Not quite as low as the $0.27/megabit price in Riga. Hurricane Electric, a major Internet backbone, is coming to Africa. Although they aren't announcing prices, I predict they will offer much less expensive backhaul/transit. Most of the continent suffers from brutally high, cartel-like prices for wholesale connections. If HE prices as I expect they will, that could easily reduce consumer Internet prices by 15% to 35%. In turn, that will allow tens of millions more to connect.
In 2012 at the WCIT, a dozen Africans told me the high cost of transit/backhaul was by far the most important international obstacle to bringing the Internet to more Africans. A friend of mine was quoted $70/megabit for a Gig-E in Lagos last year. The cost in most European or American cities would be between $0.50 and perhaps $4.00. The current high price of backhaul raises the cost of a robust broadband connection probably $10-20 over what it could be. Even a second-rate service with a low cap is probably $5 more expensive than necessary.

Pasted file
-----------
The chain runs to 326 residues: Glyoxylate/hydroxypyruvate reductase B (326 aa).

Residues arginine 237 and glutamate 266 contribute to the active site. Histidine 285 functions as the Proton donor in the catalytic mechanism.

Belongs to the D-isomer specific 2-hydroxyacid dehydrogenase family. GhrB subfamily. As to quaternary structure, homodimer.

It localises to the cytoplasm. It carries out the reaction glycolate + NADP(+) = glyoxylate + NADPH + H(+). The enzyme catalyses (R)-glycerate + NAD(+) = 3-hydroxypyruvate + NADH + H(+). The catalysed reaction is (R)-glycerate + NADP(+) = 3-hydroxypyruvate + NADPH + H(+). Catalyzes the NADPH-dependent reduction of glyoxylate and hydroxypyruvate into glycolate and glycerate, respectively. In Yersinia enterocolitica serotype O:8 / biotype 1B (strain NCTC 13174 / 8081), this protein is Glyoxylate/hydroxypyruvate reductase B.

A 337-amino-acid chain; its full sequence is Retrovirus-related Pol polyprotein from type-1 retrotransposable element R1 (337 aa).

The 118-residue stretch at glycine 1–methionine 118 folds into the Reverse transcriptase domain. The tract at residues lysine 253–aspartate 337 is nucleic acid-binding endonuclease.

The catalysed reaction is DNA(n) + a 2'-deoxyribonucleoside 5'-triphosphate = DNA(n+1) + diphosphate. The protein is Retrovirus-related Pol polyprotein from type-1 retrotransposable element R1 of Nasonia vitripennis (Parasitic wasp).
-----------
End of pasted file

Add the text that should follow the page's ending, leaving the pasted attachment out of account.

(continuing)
There is a real cost involved carrying data 6,000 miles undersea but that explains only a small part of the 50-1 difference in the price between London and most of Africa. Most coastal countries are now served by more than one undersea cable.